# Hand Tracking and Gesture Recognition Using Lensless Smart Sensors

^{*}

## Abstract

**:**

## 1. Introduction

## 2. Rambus Lensless Smart Sensor

## 3. Methodology

#### 3.1. Physical Setup

- (i)
- the longitudinal distance along the Z-axis between the LED and the sensor plane goes from 40 cm to 100 cm;
- (ii)
- the distance between the right and left sensors (Sen_R and Sen_L respectively, as shown in Figure 1) measured on the central points of the sensors, called baseline (b) is 30 cm;
- (iii)
- the combined FoV of 80°.

#### 3.2. Constraints for Multiple Points Tracking

- (i)
- Discrimination—When the distance between two light sources along the X- (or Y-) axis is less than 2 cm, the two sources will merge to a single point in the image frame, which makes them undistinguishable.

- (ii)
- Occlusion—Occlusions occur when the light source is moved away from the sensor focal point along the X-axis. In Figure 3, at extreme lateral positions when the FoV ≥ 40°, even when the LEDs are 3 cm away, one LED is occluded by the other.

#### 3.3. Placement of Light Points

#### 3.4. Hardware Setup

#### 3.5. Multiple Points Tracking

#### 3.5.1. Calibration Phase

_{ref}) for the tracking phase. When the five detected points are correctly identified during the process, every point is labeled in order to assign each to the right part of the hand. The reconstructed frames have their origin in the top-left corner, with a resolution of 320 × 480, which is half the size along the X-direction and the full size along the Y-direction compared to the original image frames, as shown in Figure 6b.

- The middle finger point (M) has the lowest row coordinate in both images.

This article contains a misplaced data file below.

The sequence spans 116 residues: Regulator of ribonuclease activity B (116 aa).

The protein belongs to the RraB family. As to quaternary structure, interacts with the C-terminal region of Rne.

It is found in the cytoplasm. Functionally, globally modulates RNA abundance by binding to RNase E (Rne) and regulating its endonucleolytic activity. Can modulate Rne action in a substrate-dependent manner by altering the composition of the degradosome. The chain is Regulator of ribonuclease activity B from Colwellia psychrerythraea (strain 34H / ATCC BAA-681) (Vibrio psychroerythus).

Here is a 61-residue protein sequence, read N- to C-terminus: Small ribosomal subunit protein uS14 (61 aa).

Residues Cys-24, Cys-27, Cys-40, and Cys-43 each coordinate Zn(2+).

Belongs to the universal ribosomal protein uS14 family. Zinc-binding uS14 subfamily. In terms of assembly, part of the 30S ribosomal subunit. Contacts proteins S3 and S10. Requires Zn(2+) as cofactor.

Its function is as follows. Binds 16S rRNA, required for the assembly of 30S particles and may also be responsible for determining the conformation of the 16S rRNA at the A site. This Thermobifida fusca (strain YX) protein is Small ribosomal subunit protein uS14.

- The lower palm point (LP) has the highest row coordinate in both images.
- The first upper palm point (UP1) has the lowest column coordinate in both images.
- The second upper palm point (UP2) has the second column coordinate in both images.
- The thumb point (T) has the highest column coordinate in both images.

#### 3.5.2. Tracking Phase

_{ref}, which was saved during the calibration phase. The tracking phase is developed in such a way that it is impossible to start tracking if at least three LEDs are not visible for the first 10 frames, and the number of points in the left and right frames is not equal, in order to always maintain a consistent accuracy. As such, if mL and mR represent the detected maxima for sen_L and sen_R respectively, the following different decisions are taken according to the explored image:

- |mL| ≠ |mR| and |mL|, |mR| > 3: a matrix of zeros is saved and a flag = 0 is set encoding “Unsuccessful Detection”.
- |mL|, |mR| < 3: a matrix of zeros is saved and a flag = 0 is set encoding “Unsuccessful Detection”.
- |mL| = |mR| and |mL|, |mR| > 3: the points are correctly identified, flag = 1 is set encoding “Successful Detection”, and the 2D coordinates of LED positions are saved.

_{0,i}, y

_{0,i}, z

_{0,i}] i = M, LP, T, UP1, UP2

_{−10}… t

_{−1}]

_{−10,i}, …, x

_{−1,i}], [y

_{−10,i}, …, y

_{−1,i}], [z

_{−10,i}, …, z

_{−1,i}]}

_{polyp,j}= a

_{p,i}t

^{2}+ b

_{p,i}t + c

_{p,i}, p = [x, y, z]

_{poly}estimates the coordinates of all five LED positions related to the current iteration, based on the last 10 iterations, as shown in Equation (7):

_{i}, where i = L, R, as the number of maxima detected by both sensors, the combinations without repetitions of three previously ranged points are computed. Indeed, if five points are detected, there will be 10 combinations: four combinations for four detected points, and one combination for three detected points. Thus, triple combinations of C points are generated. The matrix of relative distances for each candidate combination of points, as k ∈ [1, …, |C|], is calculated using Equation (1). The sum of squares of relative distances for each matrix is then determined by Equations (8) and (9) for both the calibration and tracking Phases, as k ∈ [1, …, |C|]: